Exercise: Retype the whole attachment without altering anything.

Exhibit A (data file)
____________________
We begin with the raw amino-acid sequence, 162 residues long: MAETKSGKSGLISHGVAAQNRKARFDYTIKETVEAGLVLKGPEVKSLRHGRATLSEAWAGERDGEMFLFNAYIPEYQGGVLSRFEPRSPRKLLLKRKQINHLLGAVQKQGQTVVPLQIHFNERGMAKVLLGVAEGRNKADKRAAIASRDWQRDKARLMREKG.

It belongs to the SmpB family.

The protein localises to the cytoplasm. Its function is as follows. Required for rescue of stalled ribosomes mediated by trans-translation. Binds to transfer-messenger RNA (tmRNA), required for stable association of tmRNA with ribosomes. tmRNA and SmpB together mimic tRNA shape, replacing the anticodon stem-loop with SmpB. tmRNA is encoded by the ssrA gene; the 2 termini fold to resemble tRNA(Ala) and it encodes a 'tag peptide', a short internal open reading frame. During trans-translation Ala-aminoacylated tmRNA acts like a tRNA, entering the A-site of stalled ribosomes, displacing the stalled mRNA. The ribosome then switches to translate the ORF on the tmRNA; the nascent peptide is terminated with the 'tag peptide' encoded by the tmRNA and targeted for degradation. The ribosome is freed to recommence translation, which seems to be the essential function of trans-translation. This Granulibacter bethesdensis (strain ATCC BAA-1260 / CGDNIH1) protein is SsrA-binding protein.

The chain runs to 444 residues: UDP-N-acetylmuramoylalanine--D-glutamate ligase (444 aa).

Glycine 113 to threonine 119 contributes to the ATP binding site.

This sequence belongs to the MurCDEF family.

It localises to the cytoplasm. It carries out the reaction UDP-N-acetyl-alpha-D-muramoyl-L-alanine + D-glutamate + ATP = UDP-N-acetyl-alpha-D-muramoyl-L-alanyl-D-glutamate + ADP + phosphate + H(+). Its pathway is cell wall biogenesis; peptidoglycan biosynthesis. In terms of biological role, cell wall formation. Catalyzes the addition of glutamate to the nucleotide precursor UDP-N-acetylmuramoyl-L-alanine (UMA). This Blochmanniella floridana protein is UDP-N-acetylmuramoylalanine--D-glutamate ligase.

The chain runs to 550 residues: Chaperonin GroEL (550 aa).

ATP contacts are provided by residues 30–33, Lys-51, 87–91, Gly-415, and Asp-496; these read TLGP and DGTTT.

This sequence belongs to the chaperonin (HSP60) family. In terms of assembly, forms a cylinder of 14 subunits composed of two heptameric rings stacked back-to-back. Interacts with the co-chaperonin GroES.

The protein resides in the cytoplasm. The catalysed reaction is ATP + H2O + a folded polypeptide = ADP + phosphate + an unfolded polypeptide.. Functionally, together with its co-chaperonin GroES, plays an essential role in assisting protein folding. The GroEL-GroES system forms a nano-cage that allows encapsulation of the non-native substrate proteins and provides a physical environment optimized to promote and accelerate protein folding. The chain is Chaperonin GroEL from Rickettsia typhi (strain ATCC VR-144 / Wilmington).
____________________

We begin with the raw amino-acid sequence, 162 residues long: MAETKSGKSGLISHGVAAQNRKARFDYTIKETVEAGLVLKGPEVKSLRHGRATLSEAWAGERDGEMFLFNAYIPEYQGGVLSRFEPRSPRKLLLKRKQINHLLGAVQKQGQTVVPLQIHFNERGMAKVLLGVAEGRNKADKRAAIASRDWQRDKARLMREKG.

It belongs to the SmpB family.

The protein localises to the cytoplasm. Its function is as follows. Required for rescue of stalled ribosomes mediated by trans-translation. Binds to transfer-messenger RNA (tmRNA), required for stable association of tmRNA with ribosomes. tmRNA and SmpB together mimic tRNA shape, replacing the anticodon stem-loop with SmpB. tmRNA is encoded by the ssrA gene; the 2 termini fold to resemble tRNA(Ala) and it encodes a 'tag peptide', a short internal open reading frame. During trans-translation Ala-aminoacylated tmRNA acts like a tRNA, entering the A-site of stalled ribosomes, displacing the stalled mRNA. The ribosome then switches to translate the ORF on the tmRNA; the nascent peptide is terminated with the 'tag peptide' encoded by the tmRNA and targeted for degradation. The ribosome is freed to recommence translation, which seems to be the essential function of trans-translation. This Granulibacter bethesdensis (strain ATCC BAA-1260 / CGDNIH1) protein is SsrA-binding protein.

The chain runs to 444 residues: UDP-N-acetylmuramoylalanine--D-glutamate ligase (444 aa).

Glycine 113 to threonine 119 contributes to the ATP binding site.

This sequence belongs to the MurCDEF family.

It localises to the cytoplasm. It carries out the reaction UDP-N-acetyl-alpha-D-muramoyl-L-alanine + D-glutamate + ATP = UDP-N-acetyl-alpha-D-muramoyl-L-alanyl-D-glutamate + ADP + phosphate + H(+). Its pathway is cell wall biogenesis; peptidoglycan biosynthesis. In terms of biological role, cell wall formation. Catalyzes the addition of glutamate to the nucleotide precursor UDP-N-acetylmuramoyl-L-alanine (UMA). This Blochmanniella floridana protein is UDP-N-acetylmuramoylalanine--D-glutamate ligase.

The chain runs to 550 residues: Chaperonin GroEL (550 aa).

ATP contacts are provided by residues 30–33, Lys-51, 87–91, Gly-415, and Asp-496; these read TLGP and DGTTT.

This sequence belongs to the chaperonin (HSP60) family. In terms of assembly, forms a cylinder of 14 subunits composed of two heptameric rings stacked back-to-back. Interacts with the co-chaperonin GroES.

The protein resides in the cytoplasm. The catalysed reaction is ATP + H2O + a folded polypeptide = ADP + phosphate + an unfolded polypeptide.. Functionally, together with its co-chaperonin GroES, plays an essential role in assisting protein folding. The GroEL-GroES system forms a nano-cage that allows encapsulation of the non-native substrate proteins and provides a physical environment optimized to promote and accelerate protein folding. The chain is Chaperonin GroEL from Rickettsia typhi (strain ATCC VR-144 / Wilmington).